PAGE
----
JC: Well, there are many sleepless nights for me. They are filled with excitement and anxiety as well. Knowing that there are going to be racers from all over the world coming and taking time off from work, time away from their families. They will be spending thousands of dollars and spending their hard-earned vacation time to come to the Nitro Challenge is heavy at times. I have a ton of respect and understanding for what that means. They count on me to make sure things are taken care of and that their time and money is well spent. So I guess the hardest part is making sure that every small detail is handled with care. I know with all of the entries this year it caused some issues. They are the growing pains of a big event and I do hear all of the concerns and they are 100% valid and understandable. I am making a plan for next year that will prevent those same things from happening again. I am here to make a fun and memorable race for the racers. Without them I don’t exist, so what they say and need is my priority. I think the race this year was amazing in so many ways and also not so awesome in others. So I am making those changes for next year!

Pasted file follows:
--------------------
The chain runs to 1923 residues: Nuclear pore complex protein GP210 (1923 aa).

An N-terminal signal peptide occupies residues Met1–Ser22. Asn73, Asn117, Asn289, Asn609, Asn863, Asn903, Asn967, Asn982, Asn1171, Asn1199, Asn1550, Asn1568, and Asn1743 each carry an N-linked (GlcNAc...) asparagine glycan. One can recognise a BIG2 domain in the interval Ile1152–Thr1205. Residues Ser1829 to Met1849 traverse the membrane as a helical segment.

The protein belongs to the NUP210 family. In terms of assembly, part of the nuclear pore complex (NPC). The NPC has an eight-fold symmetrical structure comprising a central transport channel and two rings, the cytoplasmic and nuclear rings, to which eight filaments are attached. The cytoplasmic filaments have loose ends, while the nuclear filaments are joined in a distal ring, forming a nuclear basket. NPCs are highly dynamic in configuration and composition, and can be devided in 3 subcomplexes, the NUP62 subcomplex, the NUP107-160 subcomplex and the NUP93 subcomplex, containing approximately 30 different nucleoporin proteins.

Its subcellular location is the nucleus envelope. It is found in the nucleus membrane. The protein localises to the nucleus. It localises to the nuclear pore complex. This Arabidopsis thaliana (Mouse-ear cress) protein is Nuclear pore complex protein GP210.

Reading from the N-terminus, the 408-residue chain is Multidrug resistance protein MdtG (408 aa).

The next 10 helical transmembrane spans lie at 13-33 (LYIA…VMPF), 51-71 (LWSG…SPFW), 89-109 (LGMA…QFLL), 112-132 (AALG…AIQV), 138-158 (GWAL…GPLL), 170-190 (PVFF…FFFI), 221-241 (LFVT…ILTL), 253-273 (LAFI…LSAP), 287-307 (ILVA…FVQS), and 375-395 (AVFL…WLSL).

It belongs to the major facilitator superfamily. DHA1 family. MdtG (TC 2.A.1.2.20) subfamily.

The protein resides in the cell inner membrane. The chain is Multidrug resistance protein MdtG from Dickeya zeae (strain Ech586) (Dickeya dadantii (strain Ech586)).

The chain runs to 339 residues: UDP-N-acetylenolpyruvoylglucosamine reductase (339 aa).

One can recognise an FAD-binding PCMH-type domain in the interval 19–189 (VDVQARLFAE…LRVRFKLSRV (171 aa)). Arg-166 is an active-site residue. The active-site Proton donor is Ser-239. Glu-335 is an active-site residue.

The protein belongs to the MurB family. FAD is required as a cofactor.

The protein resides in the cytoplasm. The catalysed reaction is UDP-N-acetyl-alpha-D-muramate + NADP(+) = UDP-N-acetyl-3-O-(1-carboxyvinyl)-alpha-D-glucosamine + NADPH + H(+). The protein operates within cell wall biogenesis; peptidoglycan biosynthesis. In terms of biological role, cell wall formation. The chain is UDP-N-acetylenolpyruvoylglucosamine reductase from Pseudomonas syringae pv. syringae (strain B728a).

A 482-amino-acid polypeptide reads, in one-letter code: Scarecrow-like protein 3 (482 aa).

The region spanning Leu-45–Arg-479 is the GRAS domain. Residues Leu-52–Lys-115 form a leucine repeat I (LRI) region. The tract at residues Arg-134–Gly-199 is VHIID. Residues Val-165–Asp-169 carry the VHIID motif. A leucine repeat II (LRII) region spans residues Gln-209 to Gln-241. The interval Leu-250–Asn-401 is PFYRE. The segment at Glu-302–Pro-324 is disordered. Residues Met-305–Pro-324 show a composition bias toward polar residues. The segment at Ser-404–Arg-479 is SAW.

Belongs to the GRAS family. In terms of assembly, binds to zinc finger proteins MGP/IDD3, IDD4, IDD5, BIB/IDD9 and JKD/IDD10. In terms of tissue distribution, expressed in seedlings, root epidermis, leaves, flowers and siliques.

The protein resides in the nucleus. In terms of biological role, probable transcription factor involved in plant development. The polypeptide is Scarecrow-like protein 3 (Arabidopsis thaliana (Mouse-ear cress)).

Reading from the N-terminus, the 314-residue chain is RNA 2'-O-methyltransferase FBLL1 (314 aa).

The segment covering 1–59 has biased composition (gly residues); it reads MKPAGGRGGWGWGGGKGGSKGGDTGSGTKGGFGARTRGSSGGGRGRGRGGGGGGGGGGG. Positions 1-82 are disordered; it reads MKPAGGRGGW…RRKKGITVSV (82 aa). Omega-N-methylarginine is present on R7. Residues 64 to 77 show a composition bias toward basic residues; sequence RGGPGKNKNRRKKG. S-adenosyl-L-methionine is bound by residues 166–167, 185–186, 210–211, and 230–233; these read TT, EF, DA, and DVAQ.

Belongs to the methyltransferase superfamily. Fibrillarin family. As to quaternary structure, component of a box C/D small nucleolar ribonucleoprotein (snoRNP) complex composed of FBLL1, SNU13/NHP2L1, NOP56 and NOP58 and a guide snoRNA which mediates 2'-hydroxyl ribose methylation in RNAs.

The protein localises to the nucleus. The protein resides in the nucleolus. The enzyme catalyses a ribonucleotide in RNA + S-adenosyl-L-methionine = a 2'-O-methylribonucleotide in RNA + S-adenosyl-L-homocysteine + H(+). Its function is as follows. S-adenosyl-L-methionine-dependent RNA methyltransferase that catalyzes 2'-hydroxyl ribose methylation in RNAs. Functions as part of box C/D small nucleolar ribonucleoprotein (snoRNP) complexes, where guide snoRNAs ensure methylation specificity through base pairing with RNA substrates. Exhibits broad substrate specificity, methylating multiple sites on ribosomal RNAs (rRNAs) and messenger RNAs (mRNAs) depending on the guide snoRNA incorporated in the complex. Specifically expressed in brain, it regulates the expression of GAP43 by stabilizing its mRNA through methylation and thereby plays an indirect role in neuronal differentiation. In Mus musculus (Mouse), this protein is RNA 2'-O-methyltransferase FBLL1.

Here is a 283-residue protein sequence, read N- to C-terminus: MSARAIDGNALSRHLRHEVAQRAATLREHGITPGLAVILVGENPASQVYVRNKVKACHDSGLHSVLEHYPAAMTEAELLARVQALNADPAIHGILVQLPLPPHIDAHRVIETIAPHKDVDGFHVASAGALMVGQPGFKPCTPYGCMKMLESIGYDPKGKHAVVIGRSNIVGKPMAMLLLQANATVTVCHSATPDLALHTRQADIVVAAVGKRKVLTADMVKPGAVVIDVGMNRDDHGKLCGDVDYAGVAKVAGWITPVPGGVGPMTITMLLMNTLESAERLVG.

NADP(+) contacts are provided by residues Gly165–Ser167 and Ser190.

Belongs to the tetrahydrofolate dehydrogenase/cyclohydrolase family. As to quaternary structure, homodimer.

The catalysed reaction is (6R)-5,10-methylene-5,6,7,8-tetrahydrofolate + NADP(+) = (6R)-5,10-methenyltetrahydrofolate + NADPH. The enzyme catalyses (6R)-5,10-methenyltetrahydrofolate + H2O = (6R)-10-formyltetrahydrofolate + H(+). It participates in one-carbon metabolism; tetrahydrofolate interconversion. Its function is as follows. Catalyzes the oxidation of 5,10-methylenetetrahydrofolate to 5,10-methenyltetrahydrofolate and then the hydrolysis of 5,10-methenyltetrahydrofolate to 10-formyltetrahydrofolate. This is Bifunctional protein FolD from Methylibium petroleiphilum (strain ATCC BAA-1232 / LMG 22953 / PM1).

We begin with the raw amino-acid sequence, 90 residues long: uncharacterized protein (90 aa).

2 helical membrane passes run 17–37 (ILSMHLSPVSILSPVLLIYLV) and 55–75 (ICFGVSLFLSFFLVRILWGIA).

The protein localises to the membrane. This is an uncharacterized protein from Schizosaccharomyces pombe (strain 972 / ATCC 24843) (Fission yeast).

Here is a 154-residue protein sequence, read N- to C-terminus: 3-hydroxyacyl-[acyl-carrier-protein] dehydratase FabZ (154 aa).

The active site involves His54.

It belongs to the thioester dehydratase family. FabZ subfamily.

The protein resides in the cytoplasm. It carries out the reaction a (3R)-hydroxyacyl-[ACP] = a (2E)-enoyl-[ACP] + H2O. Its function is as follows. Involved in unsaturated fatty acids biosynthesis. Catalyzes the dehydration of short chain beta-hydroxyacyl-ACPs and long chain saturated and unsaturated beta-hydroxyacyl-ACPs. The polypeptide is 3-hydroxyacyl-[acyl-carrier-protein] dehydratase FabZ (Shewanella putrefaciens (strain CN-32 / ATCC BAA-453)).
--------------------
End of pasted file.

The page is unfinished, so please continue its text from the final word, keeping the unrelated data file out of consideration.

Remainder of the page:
AW: From where do you continue to draw inspiration for new track ideas and challenging obstacles?